The Indian Space Research Organisation on Tuesday confirmed that Chandrayaan-2's orbiter located Vikram, the lander of the moon mission, which went out of contact during its final descent on the lunar surface on September 7. However, the orbiter could not establish communication with it so far, the space agency said.
"All possible efforts are being made to establish communication with the lander," read a tweet from ISRO.
Vikram, which encases rover 'Pragyan', went incommunicado when it was just 2.1km away from the lunar surface.
Earlier, an ISRO official claimed that 'Vikram' was lying on the lunar surface as a single piece, unbroken and it was in a tilted position following a hard landing.
India's space mission, Chandrayaan-2, comprises an orbiter, lander (Vikram) and rover (Pragyan). The mission life of the lander and rover is one lunar day, which is equal to 14 earth days.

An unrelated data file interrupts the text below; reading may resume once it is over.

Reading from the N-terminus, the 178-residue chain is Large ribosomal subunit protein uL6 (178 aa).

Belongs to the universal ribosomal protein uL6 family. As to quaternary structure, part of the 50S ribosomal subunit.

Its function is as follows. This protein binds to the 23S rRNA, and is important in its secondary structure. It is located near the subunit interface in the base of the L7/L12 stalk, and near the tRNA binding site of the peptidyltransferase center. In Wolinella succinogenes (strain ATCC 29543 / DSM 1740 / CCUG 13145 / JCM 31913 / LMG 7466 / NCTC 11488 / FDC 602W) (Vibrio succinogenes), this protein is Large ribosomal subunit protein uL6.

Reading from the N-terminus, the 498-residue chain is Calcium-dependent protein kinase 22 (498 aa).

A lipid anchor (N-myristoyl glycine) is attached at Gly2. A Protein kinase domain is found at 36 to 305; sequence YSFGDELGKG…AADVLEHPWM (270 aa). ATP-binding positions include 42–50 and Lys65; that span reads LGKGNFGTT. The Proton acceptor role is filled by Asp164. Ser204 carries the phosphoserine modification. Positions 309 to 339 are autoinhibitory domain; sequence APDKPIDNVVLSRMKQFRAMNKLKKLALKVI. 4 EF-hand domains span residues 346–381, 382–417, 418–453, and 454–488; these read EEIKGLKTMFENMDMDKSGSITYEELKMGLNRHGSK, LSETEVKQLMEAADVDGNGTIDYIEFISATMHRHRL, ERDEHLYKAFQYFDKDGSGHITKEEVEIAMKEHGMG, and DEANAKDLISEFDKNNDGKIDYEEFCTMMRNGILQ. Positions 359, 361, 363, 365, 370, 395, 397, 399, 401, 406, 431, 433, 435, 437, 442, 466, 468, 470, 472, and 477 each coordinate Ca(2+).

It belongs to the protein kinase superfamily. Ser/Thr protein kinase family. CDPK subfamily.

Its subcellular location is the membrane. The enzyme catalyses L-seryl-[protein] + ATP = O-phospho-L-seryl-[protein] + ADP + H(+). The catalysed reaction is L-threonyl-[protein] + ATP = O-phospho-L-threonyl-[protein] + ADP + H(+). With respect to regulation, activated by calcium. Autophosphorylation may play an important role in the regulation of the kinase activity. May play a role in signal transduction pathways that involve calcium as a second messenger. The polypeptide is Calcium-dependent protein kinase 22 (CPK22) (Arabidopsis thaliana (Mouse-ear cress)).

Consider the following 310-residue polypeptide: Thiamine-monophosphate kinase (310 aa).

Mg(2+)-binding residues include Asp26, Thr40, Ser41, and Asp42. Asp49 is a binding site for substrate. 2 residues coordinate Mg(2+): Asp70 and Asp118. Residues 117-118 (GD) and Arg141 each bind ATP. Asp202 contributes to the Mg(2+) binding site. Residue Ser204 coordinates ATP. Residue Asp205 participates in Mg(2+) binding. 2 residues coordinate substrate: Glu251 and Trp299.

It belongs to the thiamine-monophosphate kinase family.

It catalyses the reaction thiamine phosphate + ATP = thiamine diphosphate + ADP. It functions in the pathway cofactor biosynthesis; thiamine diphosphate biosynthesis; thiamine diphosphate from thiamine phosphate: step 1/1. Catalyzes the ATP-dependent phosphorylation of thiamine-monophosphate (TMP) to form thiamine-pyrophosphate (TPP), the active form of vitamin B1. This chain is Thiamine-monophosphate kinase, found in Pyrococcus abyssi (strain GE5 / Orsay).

ISRO Chairman K Sivan said on Saturday that the space agency would try to restore the link with the lander for 14 days.
Though the moon mission failed in its last stretch, scientists are finding solace in the fact that the Orbiter will perform its duties for seven years (2026) with enough fuel on board to perform various tasks.
The space agency says that the Orbiter will enrich the understanding of the Moon’s evolution and mapping of the minerals and water molecules in the polar regions, using its eight state-of-the-art scientific instruments.